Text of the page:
N.C. pastor's primary desire is peace & unity for congregation
WAYNESVILLE, N.C. (BP)--After several days of avoiding media contact, Chan Chandler granted an exclusive interview to Baptist Press Tuesday afternoon, May 10.
Chandler and the church where he is pastor -- East Waynesville Baptist Church, Waynesville, N.C. -- have drawn considerable media attention in recent days as nine members publicly alleged Chandler had them ousted from church membership based on their choice of political parties and candidates.
"I don't know how these folks voted," Chandler said. "And I never endorsed any candidate." Chandler said he did cite from the church pulpit what he believes are the "unbiblical values" of some political hopefuls. "But those were negative endorsements -- never a positive endorsement" of any candidate, he said, whether Republican, Democrat or Independent.
Chandler admits citing Democratic presidential candidate John Kerry's views on abortion and homosexuality in one sermon, "and I also mentioned two Republicans' names" whose views he says are out of step with the Bible. "But that's not getting out," he said.
Disgruntled members cite months of sermons replete with sermonic mandates to vote along party lines, but Chandler said his focus has always been issue-oriented and not based on political preferences or affiliation.
Chandler says to his recollection he has not mentioned politics in any sermon since last fall. "The church has the tapes," he said, adding that, if such a tape does reveal he made an overt political endorsement, then such a tape "would have been doctored" or the endorsement was "completely unintentional."
"This never has been about politics," he said. "It's always been about whether the Bible applies to the entire life of a Christian." He explained that some Southern Baptists have held for decades the belief that religion and politics should never mix. But for Chandler, Christians entering a voting booth have a much weightier spiritual responsibility than they do a political one.
"Sometimes it's like choosing the lesser of two evils," he said. "But in that case, I see all evil and I don't vote for either candidate." Chandler said he has counseled members to write in some other candidate's name they could feel right about when faced with the proverbial lesser of two evils choice.
As Baptist Press tried to clarify whether the nine people were in fact voted out of the church, Chandler said they initially left voluntarily. Since some of those who willingly forfeited their memberships were trustees of the church, other members thought it prudent to make their actions official.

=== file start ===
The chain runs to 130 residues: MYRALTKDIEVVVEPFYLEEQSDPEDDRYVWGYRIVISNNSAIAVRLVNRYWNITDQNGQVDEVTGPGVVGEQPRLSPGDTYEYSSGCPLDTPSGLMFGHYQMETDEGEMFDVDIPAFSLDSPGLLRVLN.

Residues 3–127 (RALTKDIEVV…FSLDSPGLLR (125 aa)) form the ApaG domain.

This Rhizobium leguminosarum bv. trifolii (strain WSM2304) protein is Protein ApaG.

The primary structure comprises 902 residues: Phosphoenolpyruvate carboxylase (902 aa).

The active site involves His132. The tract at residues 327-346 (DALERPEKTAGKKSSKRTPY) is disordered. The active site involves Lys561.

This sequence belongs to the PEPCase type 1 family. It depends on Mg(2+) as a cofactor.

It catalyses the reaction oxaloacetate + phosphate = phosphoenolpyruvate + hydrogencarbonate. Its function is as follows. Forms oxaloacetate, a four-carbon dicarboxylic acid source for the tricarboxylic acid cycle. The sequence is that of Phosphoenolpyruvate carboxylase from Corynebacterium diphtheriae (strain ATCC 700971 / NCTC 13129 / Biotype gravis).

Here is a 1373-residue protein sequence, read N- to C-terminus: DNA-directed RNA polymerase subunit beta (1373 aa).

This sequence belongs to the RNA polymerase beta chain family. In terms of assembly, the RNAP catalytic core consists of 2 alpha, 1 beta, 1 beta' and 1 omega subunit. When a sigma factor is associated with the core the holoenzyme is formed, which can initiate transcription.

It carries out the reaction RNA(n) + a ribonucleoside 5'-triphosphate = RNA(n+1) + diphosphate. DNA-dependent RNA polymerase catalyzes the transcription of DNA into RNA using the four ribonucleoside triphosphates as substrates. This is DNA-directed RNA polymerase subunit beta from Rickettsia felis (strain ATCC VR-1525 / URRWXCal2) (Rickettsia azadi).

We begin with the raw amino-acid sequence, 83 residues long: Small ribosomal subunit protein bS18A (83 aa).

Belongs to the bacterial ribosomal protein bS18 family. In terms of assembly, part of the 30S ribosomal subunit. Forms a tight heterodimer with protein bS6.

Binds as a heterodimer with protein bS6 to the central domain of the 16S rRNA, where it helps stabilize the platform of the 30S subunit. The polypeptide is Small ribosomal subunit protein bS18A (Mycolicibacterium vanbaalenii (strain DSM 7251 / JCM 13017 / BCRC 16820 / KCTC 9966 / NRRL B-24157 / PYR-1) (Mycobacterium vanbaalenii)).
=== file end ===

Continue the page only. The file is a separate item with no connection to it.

Chandler said the church had undergone several months of disharmony, some of which he speculates was the result of his preaching about Christians' responsibility to be reflective of the Bible in the way that they vote. And more hesitatingly, he also speculated that, since the church had baptized almost 30 people and was growing under his leadership, then those who had been in church leadership positions for years may have felt threatened.
Whatever the reasons, Chandler said most church members believed the unrest needed to be resolved. That's why on May 2 the deacons called for a May 3 deacons' meeting. Chandler broadened the meeting when he decided Sunday night, May 2, to open it up to the entire church, even those who were waiting to be baptized and join the church as new members.
He also laid the ground rules, telling those who were unhappy with him as pastor that if they could garner a simple majority against him, he'd leave, despite the bylaws provision that such a vote to terminate the pastor requires a two-thirds vote margin.
Chandler also said that if those who were dissatisfied with him couldn't garner a simple majority, then they should leave.
Three times he explained this to the Sunday night crowd, and three times, all commonly consented to abide by the provisions.
Some have alleged after the fact that what happened the next night, Monday, May 3, was a violation of the church bylaws.
Chandler explains: "When I opened the deacons' meeting to anyone who wanted to attend, I noted the bylaws discrepancy and asked if that bothered anyone." Seeing and hearing no opposition "and in fact, having agreement three successive times" the meeting went on as planned with no complaint about a bylaws breach.
All of the "he-said-she-said" stuff is really secondary to Chandler. What he's desired all along, he says, "is unity and peace for the church."
Citing verses from 1 Corinthians 6, which he says require the church to keep its disagreements out of the public eye, Chandler is deeply grieved that the rest of the world is now privy to some of the church's behavior. He says he regrets that not for himself, but for those who look to the church for spiritual leadership and guidance.
"I believe the application of the Bible needs to be to every single area of our lives," Chandler said, and that would include how church members conduct themselves both within and without the church walls.